In the present study, the spiritual health had the highest mean which was consistent with the results of studies conducted by Peker K and Bermek G [30]. This may be due to the effects of the sociocultural and ideological systems in the Iranian universities, resulting in a positive and constructive atmosphere for developing spiritual health in students. It can be said that the Islamic culture governing the society as well as student’s religiosity play important roles in the formation and promotion of their spiritual growth [2]. However, the students had the lowest scores in terms of weight control and nutrition. In other words, the students complained about gastrointestinal problems and poor quality food served in dormitories, thererby buying fast foods or preparing their own food {given the low mean of this index (weight control and nutrition) and the analysis of the items in this index, and on the other hand, considering the observations and surveys of the respondents regarding the lack of quality of nutritional status}.

This result was consistent with the results of a study performed by Sajadi SA et al., and Chouhan S, [10,31]. Nowadays, the role of diet and nutrition is known in health and development of diseases. The nutrition patterns and the quality and quantity of foods and fat intake are some of the determinants of chronic diseases such as obesity, cardiovascular diseases, diabetes and some types of cancers in adulthood [10].

Other findings indicated that there was a significant relationship between the demographic variables, the total scores and subscale scores of healthy lifestyles in all domains. Gender, age, level of education, fields of study and hall of residence were correlated with all subscales and the total score of healthy lifestyles. This finding is indicative of the fact that the age variable can be considered an effective factor in increasing one’s sensitivity to health and health maintenance and promotion [32]. Nahm ES et al., argued that weight gain, unpleasant diet and undesirable exercise were intensified by aging [9]. Bogossian FE et al., reported a higher prevalence of overweight and obesity in nurses in proportion to the general population, and a significant relationship was found between weight, age, and gender [33]. In a study performed by Kwasniewska M et al., it was shown that the social, and demographic and lifestyle variables were correlated, and women were more active than men in all age groups [6]. This result was concurrent with the results of the present study. It can be argued that women’s active participation in physical activities can be justified through paying attention to healthy behaviours. Likewise, Prinicci E et al., concluded that the health-promoting behaviours were correlated with age, education level, marital status, income, and developing a chronic disease [8].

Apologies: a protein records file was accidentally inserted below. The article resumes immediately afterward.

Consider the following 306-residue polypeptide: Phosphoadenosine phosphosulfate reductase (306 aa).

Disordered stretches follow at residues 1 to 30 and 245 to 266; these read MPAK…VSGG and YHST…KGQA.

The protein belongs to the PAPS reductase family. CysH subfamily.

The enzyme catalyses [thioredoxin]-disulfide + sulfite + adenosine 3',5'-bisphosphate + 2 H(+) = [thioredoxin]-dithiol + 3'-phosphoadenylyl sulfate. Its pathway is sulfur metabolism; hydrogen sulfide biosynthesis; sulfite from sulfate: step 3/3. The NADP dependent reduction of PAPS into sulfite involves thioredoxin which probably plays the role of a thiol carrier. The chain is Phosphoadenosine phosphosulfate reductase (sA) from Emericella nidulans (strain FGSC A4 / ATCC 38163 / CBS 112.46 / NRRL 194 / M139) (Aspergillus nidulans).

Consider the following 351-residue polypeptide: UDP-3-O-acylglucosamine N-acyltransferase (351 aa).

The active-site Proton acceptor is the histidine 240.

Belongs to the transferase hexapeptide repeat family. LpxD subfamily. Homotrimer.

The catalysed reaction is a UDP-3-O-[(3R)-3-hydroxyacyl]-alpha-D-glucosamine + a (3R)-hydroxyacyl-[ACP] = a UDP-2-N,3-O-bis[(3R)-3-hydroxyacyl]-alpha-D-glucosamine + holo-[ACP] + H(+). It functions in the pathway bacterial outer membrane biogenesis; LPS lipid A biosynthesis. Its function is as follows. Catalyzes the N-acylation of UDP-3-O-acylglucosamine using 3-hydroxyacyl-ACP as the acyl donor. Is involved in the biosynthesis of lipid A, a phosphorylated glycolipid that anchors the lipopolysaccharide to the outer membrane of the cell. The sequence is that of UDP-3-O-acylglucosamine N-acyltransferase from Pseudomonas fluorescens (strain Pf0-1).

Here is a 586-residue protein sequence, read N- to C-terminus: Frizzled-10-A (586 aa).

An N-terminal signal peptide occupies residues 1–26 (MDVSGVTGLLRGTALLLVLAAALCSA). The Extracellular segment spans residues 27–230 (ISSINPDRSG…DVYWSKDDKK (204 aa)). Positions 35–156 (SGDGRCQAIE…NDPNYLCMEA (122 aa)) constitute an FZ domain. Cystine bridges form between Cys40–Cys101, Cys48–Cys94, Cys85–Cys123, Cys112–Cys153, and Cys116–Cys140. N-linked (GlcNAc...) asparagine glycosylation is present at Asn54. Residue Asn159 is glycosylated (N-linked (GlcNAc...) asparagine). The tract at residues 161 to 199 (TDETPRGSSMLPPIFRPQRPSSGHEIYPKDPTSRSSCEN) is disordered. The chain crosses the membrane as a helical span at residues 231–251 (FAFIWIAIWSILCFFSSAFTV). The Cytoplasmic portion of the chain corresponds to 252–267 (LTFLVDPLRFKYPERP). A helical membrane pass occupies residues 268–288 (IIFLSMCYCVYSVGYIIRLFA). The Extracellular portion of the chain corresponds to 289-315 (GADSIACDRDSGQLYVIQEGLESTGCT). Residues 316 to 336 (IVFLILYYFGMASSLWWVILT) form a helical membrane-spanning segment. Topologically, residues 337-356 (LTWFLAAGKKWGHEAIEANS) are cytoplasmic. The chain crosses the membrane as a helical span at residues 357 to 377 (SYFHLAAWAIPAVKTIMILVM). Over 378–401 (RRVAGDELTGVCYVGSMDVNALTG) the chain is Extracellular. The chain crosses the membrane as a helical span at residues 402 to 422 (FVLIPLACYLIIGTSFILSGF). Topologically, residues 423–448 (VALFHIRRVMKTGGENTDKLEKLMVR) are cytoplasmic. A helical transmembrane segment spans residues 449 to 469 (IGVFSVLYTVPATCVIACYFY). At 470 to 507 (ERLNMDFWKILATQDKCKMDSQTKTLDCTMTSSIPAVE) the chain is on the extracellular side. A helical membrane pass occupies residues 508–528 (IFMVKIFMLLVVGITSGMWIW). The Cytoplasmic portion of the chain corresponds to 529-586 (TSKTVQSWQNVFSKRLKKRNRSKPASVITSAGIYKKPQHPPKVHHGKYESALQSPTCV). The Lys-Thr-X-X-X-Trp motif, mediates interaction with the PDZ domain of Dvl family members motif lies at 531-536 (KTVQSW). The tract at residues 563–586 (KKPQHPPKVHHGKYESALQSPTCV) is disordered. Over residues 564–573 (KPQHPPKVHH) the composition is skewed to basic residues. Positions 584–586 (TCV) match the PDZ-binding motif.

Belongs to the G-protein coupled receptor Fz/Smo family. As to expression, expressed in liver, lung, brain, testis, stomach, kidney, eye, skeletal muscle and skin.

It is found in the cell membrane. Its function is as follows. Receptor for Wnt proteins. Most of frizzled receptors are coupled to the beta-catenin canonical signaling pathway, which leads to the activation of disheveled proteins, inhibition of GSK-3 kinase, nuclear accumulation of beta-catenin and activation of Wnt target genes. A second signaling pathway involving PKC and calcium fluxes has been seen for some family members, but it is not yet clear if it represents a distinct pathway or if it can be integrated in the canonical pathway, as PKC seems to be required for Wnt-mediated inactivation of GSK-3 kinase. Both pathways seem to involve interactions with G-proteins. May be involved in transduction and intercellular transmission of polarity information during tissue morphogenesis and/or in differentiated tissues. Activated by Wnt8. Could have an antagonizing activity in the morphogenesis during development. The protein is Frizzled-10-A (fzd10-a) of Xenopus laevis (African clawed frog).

In the present study, females had better lifestyles as compared to males. This result was consistent with the results of studies performed by Ozveren H et al., Khazaie T et al., and Mansourian M et al., [11,13,34]. Furthermore, a significant difference was observed between one’s degree and lifestyle, so that one’s score of lifestyle was in direct proportion to one’s level of education. The results of the present study was concurrent with those performed by Babanejad M et al., and Goudarzi L et al., [18,35].

In a study conducted by Hsiao C et al., the relationship between education and promotion of lifestyles among the Taiwanese nursing students was investigated [14]. The results indicated that the tendency of students towards healthy behaviours was increased on a par with education.

In terms of fields of study, the students at Public Health School had higher scores in the lifestyle questionnaire. This result was concurrent with the results of studies performed by Babanejad M et al., Mansourian M et al., and Mitchell SD et al., [18,34,36]. In the said study, it seemed that these results were due to knowledge that the medical students had acquired in the field of physiology and the health-related sciences during their education.

In this study, a significant difference was observed between the hall of residence and lifestyles, which was consistent with the results of studies performed by Peker K and Bermark G, and Kreutz G et al. Compared to students opting for dormitory and non dormitory hall of residence, the students who were living with their families had suitable nourishment [30,37]. For instance, they often ate breakfast and had higher daily intake of fruits and vegetables as opposed to students choosing dormitory and non dormitory hall of residence.


Firstly, the data were collected through a self-reporting method, thereby possibly affecting the accuracy of the results. Secondly, because the sample was comprised of the students in the for-profit Schools of Medicine, Dentistry and Pharmaceuticals in Kermanshah University of Medical Sciences, the results cannot be generalised to students in other medical schools.


On the whole, the results of the present study revealed that the lifestyles of students at Kermanshah University of Medical Sciences were in average condition. The results showed that there was a low score in terms of weight control and nutrition. Therefore, it is essential to provide appropriate nutritional programs as well as further education of medical groups in the area of nutritional issues. It is recommended that the specific barriers to health promotion be identified in students, and strategies such as holding experimentaleducational courses should be adopted to improve the eating patterns and to replace fast foods with healthy meals prepared in the shortest possible time.

SD: Standard deviationIndependent sample t-testAnalyse of variance (ANOVA) testp-value<0.05 is significant